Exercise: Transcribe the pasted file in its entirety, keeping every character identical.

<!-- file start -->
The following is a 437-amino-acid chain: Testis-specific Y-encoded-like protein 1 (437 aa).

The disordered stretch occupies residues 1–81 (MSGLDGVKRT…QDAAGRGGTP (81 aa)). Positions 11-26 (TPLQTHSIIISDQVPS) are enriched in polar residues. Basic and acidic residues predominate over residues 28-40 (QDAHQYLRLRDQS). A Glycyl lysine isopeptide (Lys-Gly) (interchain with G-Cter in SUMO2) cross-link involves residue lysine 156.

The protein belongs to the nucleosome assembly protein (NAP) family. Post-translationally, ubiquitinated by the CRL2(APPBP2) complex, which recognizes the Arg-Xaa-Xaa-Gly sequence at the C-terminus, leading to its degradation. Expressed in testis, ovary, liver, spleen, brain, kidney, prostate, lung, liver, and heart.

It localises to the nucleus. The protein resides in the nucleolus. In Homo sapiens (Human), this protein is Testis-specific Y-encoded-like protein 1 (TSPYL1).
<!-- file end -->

The following is a 437-amino-acid chain: Testis-specific Y-encoded-like protein 1 (437 aa).

The disordered stretch occupies residues 1–81 (MSGLDGVKRT…QDAAGRGGTP (81 aa)). Positions 11-26 (TPLQTHSIIISDQVPS) are enriched in polar residues. Basic and acidic residues predominate over residues 28-40 (QDAHQYLRLRDQS). A Glycyl lysine isopeptide (Lys-Gly) (interchain with G-Cter in SUMO2) cross-link involves residue lysine 156.

The protein belongs to the nucleosome assembly protein (NAP) family. Post-translationally, ubiquitinated by the CRL2(APPBP2) complex, which recognizes the Arg-Xaa-Xaa-Gly sequence at the C-terminus, leading to its degradation. Expressed in testis, ovary, liver, spleen, brain, kidney, prostate, lung, liver, and heart.

It localises to the nucleus. The protein resides in the nucleolus. In Homo sapiens (Human), this protein is Testis-specific Y-encoded-like protein 1 (TSPYL1).